Gigi Giannuzzi has trouble with the word ‘guerrilla publisher’. His PR has described him thus, so I ask him what it means, but he thinks I mean he’s a big hairy publisher who lives in the jungle.
The linguistic misunderstanding cleared up, Giannuzzi, a young, energetic Venetian, explains why the term might apply to his year-old independent publishing company Trolley. ‘I’m interested in exposing those aspects of human life that might not otherwise find an outlet,’ he says.
These include Japanese biker gangs, psychiatric patients in Taiwan and a family of tattoo artists, as featured in Bosozoku, The Chain and The Leu Family: Family’s Iron respectively, subjects which other publishers might avoid.
‘There is little or no medium for photographers, artists and writers to express their work beyond established publishing houses, magazines and, rarely, exhibitions,’ Giannuzzi says.
Trolley may be a young, tiny company – two full-time employees plus a few part-timers, freelances and contractors – but it already has nine books to its name. It also has the weight of art publishing giant Phaidon behind it for its marketing and distribution.
Giannuzzi doesn’t actively seek to make political statements, ‘but I’m happy to support them if I share the statement’, he says. There’s no denying his books have a political quality, but his principle aim is to ‘challenge people’s perceptions of other people’.
Does he employ shock tactics? ‘I have no strategy to shock people, but it can just happen,’ he says. No subject matter is off limits except, perhaps, anything done for purely commercial reasons. This is his bugbear. ‘Creatively, I am editorially not commercially driven. Nothing must interfere with the soul of a project.’
It’s more of a case of what could be ‘on-limits’, says Giannuzzi, who is displaying guerrilla tactics of his own by asking for an ashtray, being told it’s a no smoking area and lighting up anyway. ‘A publisher must have a curiosity for new ideas, and patience to see something through. You have to fight for an artist, and you’ve got to understand the psychology of the [artist] you’re dealing with,’ he says. Trolley’s brochure describes the company as ‘brave and indiscriminately curious’.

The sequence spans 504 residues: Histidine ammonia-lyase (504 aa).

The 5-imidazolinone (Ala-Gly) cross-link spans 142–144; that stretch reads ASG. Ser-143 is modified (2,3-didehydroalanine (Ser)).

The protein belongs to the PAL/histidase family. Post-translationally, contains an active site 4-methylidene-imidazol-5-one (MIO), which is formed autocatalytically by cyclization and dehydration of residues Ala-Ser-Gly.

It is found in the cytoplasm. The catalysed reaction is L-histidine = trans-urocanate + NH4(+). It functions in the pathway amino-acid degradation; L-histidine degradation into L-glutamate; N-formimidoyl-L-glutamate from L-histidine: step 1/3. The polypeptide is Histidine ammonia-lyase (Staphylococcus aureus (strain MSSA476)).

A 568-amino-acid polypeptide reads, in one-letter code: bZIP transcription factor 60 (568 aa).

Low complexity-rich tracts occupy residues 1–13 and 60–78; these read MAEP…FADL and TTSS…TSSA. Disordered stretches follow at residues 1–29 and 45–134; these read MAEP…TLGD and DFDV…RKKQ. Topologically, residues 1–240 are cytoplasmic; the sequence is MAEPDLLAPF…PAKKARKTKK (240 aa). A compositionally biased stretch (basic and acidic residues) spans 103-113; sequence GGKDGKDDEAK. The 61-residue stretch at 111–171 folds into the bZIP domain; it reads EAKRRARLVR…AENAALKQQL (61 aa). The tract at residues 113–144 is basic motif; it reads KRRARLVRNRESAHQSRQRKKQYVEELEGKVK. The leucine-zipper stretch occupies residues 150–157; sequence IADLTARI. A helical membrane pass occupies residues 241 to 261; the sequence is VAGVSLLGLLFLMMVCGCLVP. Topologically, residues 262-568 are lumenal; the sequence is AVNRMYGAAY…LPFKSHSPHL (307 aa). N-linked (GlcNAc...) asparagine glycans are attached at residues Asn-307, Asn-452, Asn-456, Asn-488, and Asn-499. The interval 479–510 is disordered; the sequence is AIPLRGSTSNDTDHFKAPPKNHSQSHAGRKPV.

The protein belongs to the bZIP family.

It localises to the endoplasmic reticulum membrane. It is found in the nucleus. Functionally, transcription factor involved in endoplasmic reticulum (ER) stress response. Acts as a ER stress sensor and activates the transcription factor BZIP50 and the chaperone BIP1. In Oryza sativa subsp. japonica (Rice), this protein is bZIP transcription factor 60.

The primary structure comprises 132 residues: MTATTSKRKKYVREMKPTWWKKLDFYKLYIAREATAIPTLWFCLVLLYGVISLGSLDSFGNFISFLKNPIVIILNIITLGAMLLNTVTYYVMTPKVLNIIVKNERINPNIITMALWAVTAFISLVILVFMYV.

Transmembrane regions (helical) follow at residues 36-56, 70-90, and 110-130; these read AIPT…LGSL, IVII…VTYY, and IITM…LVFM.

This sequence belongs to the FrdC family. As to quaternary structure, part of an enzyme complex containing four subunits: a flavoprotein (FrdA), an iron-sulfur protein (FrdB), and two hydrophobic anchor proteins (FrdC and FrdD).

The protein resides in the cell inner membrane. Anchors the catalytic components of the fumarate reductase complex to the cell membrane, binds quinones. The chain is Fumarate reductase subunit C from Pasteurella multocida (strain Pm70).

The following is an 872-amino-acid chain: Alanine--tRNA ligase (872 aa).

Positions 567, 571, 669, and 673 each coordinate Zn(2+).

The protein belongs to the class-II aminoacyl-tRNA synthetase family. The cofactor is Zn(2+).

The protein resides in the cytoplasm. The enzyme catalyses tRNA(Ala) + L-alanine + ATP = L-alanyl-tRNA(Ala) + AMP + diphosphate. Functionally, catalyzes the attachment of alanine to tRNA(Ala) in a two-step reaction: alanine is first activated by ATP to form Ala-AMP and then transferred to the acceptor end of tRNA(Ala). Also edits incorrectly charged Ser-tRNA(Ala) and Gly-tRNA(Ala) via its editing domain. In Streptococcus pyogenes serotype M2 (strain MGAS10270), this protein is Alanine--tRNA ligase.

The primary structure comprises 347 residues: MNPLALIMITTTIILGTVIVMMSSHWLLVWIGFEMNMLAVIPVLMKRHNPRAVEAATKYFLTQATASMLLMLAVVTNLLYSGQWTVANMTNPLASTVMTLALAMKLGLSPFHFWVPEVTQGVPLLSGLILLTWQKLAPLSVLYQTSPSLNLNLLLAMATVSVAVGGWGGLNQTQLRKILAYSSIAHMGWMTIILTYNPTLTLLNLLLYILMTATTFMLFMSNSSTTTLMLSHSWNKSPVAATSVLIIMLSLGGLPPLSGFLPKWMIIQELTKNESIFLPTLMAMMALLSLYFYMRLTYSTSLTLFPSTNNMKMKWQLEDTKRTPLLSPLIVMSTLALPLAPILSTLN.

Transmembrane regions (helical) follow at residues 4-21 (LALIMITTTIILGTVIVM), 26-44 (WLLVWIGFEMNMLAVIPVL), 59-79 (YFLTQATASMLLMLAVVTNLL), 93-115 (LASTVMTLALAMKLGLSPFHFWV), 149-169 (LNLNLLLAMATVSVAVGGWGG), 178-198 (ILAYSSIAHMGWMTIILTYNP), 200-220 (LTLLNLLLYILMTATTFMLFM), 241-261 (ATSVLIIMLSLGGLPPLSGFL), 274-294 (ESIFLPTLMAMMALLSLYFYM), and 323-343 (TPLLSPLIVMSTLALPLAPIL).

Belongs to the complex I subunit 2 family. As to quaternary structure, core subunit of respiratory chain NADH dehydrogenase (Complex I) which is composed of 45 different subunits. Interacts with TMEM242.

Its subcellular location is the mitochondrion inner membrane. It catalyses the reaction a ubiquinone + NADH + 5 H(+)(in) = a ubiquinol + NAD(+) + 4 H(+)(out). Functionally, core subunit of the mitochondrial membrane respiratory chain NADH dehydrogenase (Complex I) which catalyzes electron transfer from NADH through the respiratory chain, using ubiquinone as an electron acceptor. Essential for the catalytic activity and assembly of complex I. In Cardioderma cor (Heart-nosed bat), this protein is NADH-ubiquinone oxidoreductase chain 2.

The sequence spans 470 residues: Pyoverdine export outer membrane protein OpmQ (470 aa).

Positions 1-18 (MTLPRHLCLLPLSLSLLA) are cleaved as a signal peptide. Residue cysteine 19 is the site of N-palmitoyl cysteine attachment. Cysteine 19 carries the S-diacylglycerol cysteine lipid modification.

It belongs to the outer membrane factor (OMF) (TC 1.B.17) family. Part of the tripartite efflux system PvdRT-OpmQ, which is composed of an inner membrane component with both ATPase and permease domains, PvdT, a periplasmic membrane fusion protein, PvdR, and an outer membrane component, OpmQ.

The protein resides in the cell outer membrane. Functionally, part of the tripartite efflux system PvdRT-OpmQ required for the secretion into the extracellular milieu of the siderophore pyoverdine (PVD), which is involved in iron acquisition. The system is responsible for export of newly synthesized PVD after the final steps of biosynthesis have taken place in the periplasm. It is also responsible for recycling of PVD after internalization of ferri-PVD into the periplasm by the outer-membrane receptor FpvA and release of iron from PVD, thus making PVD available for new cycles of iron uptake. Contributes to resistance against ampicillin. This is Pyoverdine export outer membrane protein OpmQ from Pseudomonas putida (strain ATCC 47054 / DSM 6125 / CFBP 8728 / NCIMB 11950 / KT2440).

A neat example of a long-in-the-making project is Hide That Can, a record of inmates at the Arlington House refuge in London’s Camden by former Dazed & Confused picture editor Deirdre O’Callaghan and arguably Trolley’s best-known book to date (DW 3 October).
O’Callaghan first approached Giannuzzi while he was at independent art publishing house, Westzone, which he established in 1997. He was ‘forced to resign’ four years later, citing the greed of other partners and being ‘backed into a corner’ as reasons.
He jumped on O’Callaghan’s idea, which came in as a package with graphic designer Gerard Saint from design group Big Active already on board, and waited for four years to get the idea off the ground.
Around half the time, a project won’t have a designer attached and Giannuzzi works with graphic specialist Fruit Machine based in London’s Old Street. Fruit Machine comprises Martin Bell and Wai Hung-Young, with whom Giannuzzi shares an office. ‘We have a silent understanding. It’s important to establish that kind of working relationship,’ he says.
‘Some designers are unapproachable, unwilling to discuss things. The “round table” work ethic is important – you’ve got to have mutual respect,’ he adds. He likes to have creative input ‘if he can’.
The design of most of Trolley’s books is deliberately unobtrusive to allow the images to take centre stage. ‘It’s the subtle elements, the little touches, that make a difference,’ Giannuzzi says.
The latest book, published this month called Learn How To Die The Easy Way by Nick Waplington, is highly minimalist. The plain blue cover features a clear plastic sleeve with a red flash incorporating the title, and it is the elaborate content that does all the talking.
It features a series of fictitious websites, first unveiled by Waplington at the 2001 Venice Biennale, designed to show how monstrous the Internet could become. ‘The [Internet] is not bound by social, moral or ethical considerations,’ Waplington explains. ‘We could be in for a very exciting period of development.’
Trolley has 13 titles lined up for publication next year, including volumes on Russian prison camps, English villains and Slovakian gypsies. Which means Giannuzzi’s hectic lifestyle – his mobile rings four times during our interview before he turns it off – will get even busier.
He divides his time between his home in Venice, where he has a large studio, and London, where he has a small one. It’s rather a nomadic life, but one he enjoys. ‘Thank God for Ryanair,’ he says.
Giannuzzi is anxious to keep Trolley small, despite having lots of books he wants to publish. He says because of its size, he inevitably finds himself limited to a certain number of titles, but this ensures he has to be 100 per cent convinced of every book he publishes. ‘Things are ideal at the moment,’ he says.
Gigi Giannuzzi’s CV
1963 Born in Rome
1990 Joins Italian publisher Rizzoli. Responsible for foreign rights in central and South America
1994 Joins Allemandi, a specialist art publisher in Turin, Italy
1997 Establishes Westzone, an independent art publishing company
2001 Sets up Trolley